Kawasaki disease factsheet


Kawasaki disease is a rare disease that causes inflammation of the blood vessels all over the body. It mainly affects children under five years but can sometimes appear in older children. Very rarely do teenagers and adults get the disease. The current cause of Kawasaki disease it not known, and it is not contagious.

 Signs and symptoms

Kawasaki disease will usually start with a high fever (over 39°C) that is not brought down by paracetamol or ibuprofen. The fever will last for at least five days, with the following symptoms developing:

  • rash that covers the entire body
  • skin peeling around nappy or underwear area
  • skin peeling around finger and toenails
  • sore, bloodshot, or red eyes with no weeping
  • red lips that appear shiny, dry, or cracked
  • red tongue with bumps
  • redness and swelling of palms and feet
  • swollen glands in the neck
  • joint pain
  • irritability.

Kawasaki disease can also cause inflammation of the heart arteries. This puts your child at risk of an aneurysm and potential future heart problems. If you notice these symptoms, contact your local doctor.


Some diseases like measles and scarlet fever can look like Kawasaki disease, so it is important your child sees their doctor as soon as possible.

Your child's doctor can diagnose them with Kawasaki disease based on their symptoms and ruling out any other cause of an ongoing fever. 


Kawasaki disease is treated in the hospital. Treatment involves giving immunoglobulin, also called gammaglobulin, through an intravenous (IV) cannula over several hours. Immunoglobulins are antibodies that are taken from donated blood. They help your child's immune system fight the illness and are effective at stopping the fever and symptoms of the disease. When treated quickly, they also help to prevent any damage to the heart arteries and reduce the risk of heart complications in the future.

Your child will have a test called an echocardiogram to check their heart while they are in hospital. This is to make sure there are no problems with the arteries, heart valve or muscle.

Once a child has recovered from Kawasaki disease it is very rare for them to have the disease again. Only a small number of children will have it a second time.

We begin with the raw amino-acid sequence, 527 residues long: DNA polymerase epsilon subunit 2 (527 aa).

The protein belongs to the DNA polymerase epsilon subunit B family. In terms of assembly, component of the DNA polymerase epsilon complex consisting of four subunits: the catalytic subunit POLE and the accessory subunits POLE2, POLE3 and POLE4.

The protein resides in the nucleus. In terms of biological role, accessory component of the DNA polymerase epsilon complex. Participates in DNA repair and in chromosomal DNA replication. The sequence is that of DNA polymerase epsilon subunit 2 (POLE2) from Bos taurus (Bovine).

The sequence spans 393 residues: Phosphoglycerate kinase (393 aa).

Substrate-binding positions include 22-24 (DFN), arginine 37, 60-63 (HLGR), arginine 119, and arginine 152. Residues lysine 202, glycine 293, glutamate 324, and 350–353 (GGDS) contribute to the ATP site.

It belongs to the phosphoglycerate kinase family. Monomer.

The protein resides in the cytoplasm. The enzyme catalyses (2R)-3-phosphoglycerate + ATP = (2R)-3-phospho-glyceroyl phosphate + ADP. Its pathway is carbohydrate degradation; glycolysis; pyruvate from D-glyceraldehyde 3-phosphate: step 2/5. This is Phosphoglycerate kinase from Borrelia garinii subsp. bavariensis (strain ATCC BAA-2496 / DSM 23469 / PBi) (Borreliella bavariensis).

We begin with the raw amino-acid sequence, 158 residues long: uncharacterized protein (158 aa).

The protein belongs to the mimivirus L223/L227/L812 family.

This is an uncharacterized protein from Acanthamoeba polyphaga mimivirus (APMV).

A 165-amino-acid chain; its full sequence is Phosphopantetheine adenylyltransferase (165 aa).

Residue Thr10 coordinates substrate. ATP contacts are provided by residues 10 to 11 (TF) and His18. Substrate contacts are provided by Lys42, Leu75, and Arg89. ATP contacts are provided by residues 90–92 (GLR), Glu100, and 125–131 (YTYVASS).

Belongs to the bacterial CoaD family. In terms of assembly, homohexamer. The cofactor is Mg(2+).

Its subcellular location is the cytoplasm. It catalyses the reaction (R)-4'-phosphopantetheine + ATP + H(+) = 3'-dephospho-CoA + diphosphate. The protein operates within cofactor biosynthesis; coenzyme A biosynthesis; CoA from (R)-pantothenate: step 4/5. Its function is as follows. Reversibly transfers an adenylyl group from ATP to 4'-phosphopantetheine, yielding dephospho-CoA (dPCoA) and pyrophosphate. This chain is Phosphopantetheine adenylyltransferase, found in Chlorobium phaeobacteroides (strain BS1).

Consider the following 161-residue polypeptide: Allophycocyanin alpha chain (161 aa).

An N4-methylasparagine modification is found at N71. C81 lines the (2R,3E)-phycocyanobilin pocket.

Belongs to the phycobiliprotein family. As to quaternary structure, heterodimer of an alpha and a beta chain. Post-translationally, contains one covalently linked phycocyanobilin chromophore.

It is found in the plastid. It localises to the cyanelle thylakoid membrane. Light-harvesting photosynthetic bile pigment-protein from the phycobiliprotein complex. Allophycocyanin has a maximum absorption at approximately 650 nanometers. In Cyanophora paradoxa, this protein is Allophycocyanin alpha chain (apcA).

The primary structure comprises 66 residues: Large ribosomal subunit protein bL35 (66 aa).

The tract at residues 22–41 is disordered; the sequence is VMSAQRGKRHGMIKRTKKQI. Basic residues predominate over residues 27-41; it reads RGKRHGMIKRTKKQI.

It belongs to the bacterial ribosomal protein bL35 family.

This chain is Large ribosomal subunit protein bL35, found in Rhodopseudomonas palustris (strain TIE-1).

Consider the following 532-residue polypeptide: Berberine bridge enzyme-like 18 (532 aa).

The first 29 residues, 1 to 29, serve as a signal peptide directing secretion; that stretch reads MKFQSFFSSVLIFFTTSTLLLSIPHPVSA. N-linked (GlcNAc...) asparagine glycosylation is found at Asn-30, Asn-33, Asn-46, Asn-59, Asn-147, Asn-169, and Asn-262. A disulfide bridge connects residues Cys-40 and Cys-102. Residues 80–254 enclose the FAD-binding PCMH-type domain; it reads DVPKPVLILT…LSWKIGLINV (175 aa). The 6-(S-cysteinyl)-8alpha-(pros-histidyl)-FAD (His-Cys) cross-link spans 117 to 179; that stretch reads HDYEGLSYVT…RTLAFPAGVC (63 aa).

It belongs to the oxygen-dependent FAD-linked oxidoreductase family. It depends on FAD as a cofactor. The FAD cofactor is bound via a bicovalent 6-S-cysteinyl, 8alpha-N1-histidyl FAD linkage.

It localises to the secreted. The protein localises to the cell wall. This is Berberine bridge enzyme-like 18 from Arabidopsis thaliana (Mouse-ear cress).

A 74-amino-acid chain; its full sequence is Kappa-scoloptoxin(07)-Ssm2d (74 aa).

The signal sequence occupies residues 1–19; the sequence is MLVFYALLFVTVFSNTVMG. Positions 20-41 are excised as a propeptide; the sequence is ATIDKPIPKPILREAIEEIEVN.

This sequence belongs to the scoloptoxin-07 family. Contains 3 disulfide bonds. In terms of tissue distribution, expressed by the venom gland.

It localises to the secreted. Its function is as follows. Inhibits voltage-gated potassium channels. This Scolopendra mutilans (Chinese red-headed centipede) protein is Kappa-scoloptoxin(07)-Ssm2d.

Care at home

Once your child leaves hospital, it may take them 4- 8 weeks to recover fully. During this time, they should have lots of rest and fluids.

Your child may still experience peeling of the skin while they are recovering. This is normal but call your local doctor if you have any concerns.

Your child will need to see a paediatrician after leaving hospital. They will do another echocardiogram to check their heart for damage. If there is damage, your child will be referred to a paediatric cardiologist for further treatment.

Resources and more information

Kawasaki Disease Foundation Australia

Kawasaki Disease Foundation Australia

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Support for Kawasaki Disease patients, their parents, carers, families and the community through resources, advocacy and research.
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Last updated Tuesday 12th December 2023


This factsheet is provided for general information only. It does not constitute health advice and should not be used to diagnose or treat any health condition.

Please consult with your doctor or other health professional to make sure this information is right for you and/or your child.

The Sydney Children’s Hospitals Network does not accept responsibility for inaccuracies or omissions, the interpretation of the information, or for success or appropriateness of any treatment described in the factsheet.

© Sydney Children’s Hospitals Network 2024